DARTMOUTH — Bob Nichols, a volunteer leader at Sharing the Harvest Community Farm at the YMCA is turning 72 soon and he works with other retirees.

“Carrying this stuff around is really tough,” he said, referencing the orange buckets filled with butternut squash that UMass Dartmouth students harvested early afternoon Sunday.

A couple hundred students donned gloves at the farm, harvesting different types of squash and ripping up weeds and black plastic used to protect crops, for the 8th annual 9/11 Day of Service and Remembrance, part of a national effort.

“What a great show of UMD pride,” said Matthew Roy, assistant vice chancellor for civic engagement, before students and some faculty members started for the plant beds.

The farm works with United Way of Greater New Bedford to distribute food to 18 organizations on the SouthCoast including food pantries, residential programs, veterans’ associations, councils on aging and Salvation Army and Red Cross sites.

With just one and a half staff members working on five acres, the farm relies on volunteers. Maia Shwartz, director of the Dartmouth YMCA said having so many volunteers at once was “huge.” Another group of students were set to arrive for a shift starting at 2 p.m.

Students can continue the good deed by returning on Thursdays from 3 to 5 p.m., when transportation will be provided to them.

“This is a great place for students to volunteer,” said Seth Thomas, volunteer coordinator. Volunteers don’t need experience and can drop in Monday through Thursday from 9 a.m. to noon and 2 to 5 p.m. and Saturdays from 9 a.m. to noon.

While the farm has a dozen core volunteers, it’s looking for more.

“This is awesome,” Shwartz said. “Yeah, squashes!” she added, cheering students on as they loaded buckets of squash onto a truck to be unloaded elsewhere on the farm.

“Squash out hunger,” Thomas said.

Medjine Eliazard and Ryjbara Elysee, both first-year students from Boston interested in becoming nurses, were tearing up weeds and plastic before their group was called to head back to campus.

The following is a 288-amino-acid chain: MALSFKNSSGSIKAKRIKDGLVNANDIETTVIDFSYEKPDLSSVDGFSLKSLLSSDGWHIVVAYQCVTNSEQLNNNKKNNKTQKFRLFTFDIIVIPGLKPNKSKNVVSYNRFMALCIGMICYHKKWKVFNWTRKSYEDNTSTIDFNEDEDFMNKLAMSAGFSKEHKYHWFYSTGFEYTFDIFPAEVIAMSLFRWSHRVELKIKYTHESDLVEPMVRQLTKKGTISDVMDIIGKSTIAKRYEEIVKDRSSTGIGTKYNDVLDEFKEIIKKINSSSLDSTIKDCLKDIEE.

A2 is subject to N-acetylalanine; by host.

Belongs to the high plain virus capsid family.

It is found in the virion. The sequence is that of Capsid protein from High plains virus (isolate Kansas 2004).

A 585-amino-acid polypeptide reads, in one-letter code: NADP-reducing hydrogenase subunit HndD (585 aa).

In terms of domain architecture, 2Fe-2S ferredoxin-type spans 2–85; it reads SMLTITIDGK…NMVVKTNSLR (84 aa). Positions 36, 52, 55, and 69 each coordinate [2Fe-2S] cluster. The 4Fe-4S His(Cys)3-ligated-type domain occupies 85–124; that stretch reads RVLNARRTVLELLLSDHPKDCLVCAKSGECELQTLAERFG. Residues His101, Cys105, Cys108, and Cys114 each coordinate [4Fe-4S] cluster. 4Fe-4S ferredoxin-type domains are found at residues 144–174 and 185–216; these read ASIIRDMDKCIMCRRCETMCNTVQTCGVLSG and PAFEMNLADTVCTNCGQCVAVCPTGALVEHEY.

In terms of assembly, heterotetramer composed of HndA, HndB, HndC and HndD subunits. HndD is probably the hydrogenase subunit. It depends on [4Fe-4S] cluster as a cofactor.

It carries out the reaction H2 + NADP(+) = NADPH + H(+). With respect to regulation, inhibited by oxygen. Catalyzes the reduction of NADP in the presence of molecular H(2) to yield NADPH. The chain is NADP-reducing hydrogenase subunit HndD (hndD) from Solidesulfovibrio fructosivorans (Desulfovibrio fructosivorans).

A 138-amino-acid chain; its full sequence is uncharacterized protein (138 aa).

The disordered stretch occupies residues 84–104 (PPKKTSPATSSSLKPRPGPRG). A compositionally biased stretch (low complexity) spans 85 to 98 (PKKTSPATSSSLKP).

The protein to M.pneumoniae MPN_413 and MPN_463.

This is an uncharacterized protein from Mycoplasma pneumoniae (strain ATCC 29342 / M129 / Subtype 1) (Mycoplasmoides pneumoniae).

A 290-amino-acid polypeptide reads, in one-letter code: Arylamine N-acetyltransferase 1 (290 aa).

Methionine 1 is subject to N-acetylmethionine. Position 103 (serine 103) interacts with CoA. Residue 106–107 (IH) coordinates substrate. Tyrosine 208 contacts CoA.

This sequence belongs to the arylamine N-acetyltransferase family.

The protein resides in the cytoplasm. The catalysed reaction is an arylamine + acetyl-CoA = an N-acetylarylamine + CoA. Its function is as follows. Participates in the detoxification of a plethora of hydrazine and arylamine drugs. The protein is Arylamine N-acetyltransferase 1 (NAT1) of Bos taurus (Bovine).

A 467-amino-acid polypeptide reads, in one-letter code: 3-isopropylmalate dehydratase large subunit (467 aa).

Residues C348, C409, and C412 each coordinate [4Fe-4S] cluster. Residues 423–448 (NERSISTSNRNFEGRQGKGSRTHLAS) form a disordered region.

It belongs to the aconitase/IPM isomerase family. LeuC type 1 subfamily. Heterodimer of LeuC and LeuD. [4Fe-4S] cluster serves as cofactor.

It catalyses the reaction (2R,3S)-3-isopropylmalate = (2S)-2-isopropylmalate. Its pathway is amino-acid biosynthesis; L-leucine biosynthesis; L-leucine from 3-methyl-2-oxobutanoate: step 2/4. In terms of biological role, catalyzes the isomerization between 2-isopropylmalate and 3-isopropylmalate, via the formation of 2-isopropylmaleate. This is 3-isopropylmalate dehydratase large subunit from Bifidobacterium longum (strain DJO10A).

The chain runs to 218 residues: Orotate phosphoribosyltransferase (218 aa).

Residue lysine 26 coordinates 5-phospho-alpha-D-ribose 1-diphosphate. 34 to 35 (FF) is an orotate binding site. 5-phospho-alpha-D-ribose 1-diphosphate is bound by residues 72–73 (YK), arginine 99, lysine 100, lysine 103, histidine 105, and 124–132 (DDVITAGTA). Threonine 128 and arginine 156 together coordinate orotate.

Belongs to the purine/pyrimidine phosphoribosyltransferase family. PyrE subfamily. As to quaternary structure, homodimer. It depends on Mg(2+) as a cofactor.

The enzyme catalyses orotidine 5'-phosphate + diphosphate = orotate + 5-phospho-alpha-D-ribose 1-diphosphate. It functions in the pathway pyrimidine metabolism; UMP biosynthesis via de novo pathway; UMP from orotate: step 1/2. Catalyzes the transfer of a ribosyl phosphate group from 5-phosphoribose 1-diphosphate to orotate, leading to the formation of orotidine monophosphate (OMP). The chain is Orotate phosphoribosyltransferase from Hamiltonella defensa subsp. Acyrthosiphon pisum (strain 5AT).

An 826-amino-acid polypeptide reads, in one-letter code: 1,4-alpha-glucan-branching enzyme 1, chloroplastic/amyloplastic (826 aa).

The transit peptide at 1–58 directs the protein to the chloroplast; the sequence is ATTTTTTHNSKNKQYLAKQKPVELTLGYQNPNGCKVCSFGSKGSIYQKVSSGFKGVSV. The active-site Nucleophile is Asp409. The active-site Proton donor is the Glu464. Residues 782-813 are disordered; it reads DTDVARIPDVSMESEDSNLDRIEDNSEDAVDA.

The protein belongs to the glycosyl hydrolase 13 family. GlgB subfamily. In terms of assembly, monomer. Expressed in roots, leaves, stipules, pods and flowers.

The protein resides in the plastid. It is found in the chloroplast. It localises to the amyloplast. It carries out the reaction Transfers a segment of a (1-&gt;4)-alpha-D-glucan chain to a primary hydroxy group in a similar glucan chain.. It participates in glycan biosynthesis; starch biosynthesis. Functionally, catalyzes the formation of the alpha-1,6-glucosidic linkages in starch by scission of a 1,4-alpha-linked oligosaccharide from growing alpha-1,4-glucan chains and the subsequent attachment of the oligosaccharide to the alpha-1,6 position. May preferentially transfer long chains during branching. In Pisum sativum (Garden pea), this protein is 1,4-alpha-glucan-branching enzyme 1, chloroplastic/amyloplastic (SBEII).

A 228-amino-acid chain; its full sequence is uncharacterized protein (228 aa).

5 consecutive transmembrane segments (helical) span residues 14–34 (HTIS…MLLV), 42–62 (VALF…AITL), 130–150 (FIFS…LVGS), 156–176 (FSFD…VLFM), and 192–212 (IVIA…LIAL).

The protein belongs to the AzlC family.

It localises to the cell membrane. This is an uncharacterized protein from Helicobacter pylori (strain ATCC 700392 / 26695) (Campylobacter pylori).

New to the school, they recently heard about the volunteering opportunity and thought “why not?” Eliazard said.

“It’s really relaxing,” she said.

“I think farming is a hard job,” said Elysee.

For junior Josue Rivera Valdez, farming was a familiar experience.

“When I was younger, I used to work at the farms,” he said, noting those his family had in the Dominican Republic where he was born.

Ryan Magnett, a 17-year-old New Bedford High School senior played the role of a group leader for both volunteering shifts. She said upper-class students from B.M.C Durfee High School in Fall River and Global Learning Charter Public School in New Bedford were also asked to participate.

A portion of Sunday’s harvest also goes to Arnie’s Cupboard, UMass Dartmouth’s on-campus food pantry serving students, faculty and staff.

The food pantry was started by two UMass Dartmouth endeavor scholars three years ago at the Dartmouth Bible Church and then it moved to the Main Auditorium, Room 208, Roy said.

“Higher education is definitely recognizing that students will pay for books before they pay for food,” said Deirdre Healy, director of the Office of Community Service & Partnerships at the Center for Civic Engagement. The university is not alone in trying to alleviate food insecurity on its campus, she said.

Last year, 250 students, faculty and staff harvested 12,335 pounds of fresh vegetables and removed 10,500 feet of plastic.

Follow Aimee Chiavaroli on Twitter @AimeeC_SCT